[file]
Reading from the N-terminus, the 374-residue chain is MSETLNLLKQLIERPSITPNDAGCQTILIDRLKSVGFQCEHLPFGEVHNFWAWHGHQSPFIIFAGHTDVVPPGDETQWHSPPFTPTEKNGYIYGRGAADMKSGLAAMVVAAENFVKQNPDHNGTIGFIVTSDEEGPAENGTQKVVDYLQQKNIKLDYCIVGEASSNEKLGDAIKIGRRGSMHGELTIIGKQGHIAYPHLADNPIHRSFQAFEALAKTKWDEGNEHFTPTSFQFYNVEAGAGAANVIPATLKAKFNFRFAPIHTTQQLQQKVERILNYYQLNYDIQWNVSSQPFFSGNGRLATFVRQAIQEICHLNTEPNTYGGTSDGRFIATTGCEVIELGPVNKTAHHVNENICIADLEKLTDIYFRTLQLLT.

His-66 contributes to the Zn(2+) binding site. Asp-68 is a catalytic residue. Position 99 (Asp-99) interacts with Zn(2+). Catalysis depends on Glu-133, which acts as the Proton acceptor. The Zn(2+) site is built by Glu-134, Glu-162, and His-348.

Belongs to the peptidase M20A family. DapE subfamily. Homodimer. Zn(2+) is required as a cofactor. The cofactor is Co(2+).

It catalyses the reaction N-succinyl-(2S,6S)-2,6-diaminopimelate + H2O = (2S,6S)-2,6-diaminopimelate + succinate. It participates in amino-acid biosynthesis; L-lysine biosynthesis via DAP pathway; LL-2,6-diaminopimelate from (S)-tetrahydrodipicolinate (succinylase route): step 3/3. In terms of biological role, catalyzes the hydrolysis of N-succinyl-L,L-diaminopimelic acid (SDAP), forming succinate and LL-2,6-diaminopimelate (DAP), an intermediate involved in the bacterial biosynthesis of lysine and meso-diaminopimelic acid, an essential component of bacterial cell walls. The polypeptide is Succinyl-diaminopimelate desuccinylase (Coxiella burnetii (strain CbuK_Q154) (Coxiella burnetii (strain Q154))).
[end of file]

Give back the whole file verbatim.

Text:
Reading from the N-terminus, the 374-residue chain is MSETLNLLKQLIERPSITPNDAGCQTILIDRLKSVGFQCEHLPFGEVHNFWAWHGHQSPFIIFAGHTDVVPPGDETQWHSPPFTPTEKNGYIYGRGAADMKSGLAAMVVAAENFVKQNPDHNGTIGFIVTSDEEGPAENGTQKVVDYLQQKNIKLDYCIVGEASSNEKLGDAIKIGRRGSMHGELTIIGKQGHIAYPHLADNPIHRSFQAFEALAKTKWDEGNEHFTPTSFQFYNVEAGAGAANVIPATLKAKFNFRFAPIHTTQQLQQKVERILNYYQLNYDIQWNVSSQPFFSGNGRLATFVRQAIQEICHLNTEPNTYGGTSDGRFIATTGCEVIELGPVNKTAHHVNENICIADLEKLTDIYFRTLQLLT.

His-66 contributes to the Zn(2+) binding site. Asp-68 is a catalytic residue. Position 99 (Asp-99) interacts with Zn(2+). Catalysis depends on Glu-133, which acts as the Proton acceptor. The Zn(2+) site is built by Glu-134, Glu-162, and His-348.

Belongs to the peptidase M20A family. DapE subfamily. Homodimer. Zn(2+) is required as a cofactor. The cofactor is Co(2+).

It catalyses the reaction N-succinyl-(2S,6S)-2,6-diaminopimelate + H2O = (2S,6S)-2,6-diaminopimelate + succinate. It participates in amino-acid biosynthesis; L-lysine biosynthesis via DAP pathway; LL-2,6-diaminopimelate from (S)-tetrahydrodipicolinate (succinylase route): step 3/3. In terms of biological role, catalyzes the hydrolysis of N-succinyl-L,L-diaminopimelic acid (SDAP), forming succinate and LL-2,6-diaminopimelate (DAP), an intermediate involved in the bacterial biosynthesis of lysine and meso-diaminopimelic acid, an essential component of bacterial cell walls. The polypeptide is Succinyl-diaminopimelate desuccinylase (Coxiella burnetii (strain CbuK_Q154) (Coxiella burnetii (strain Q154))).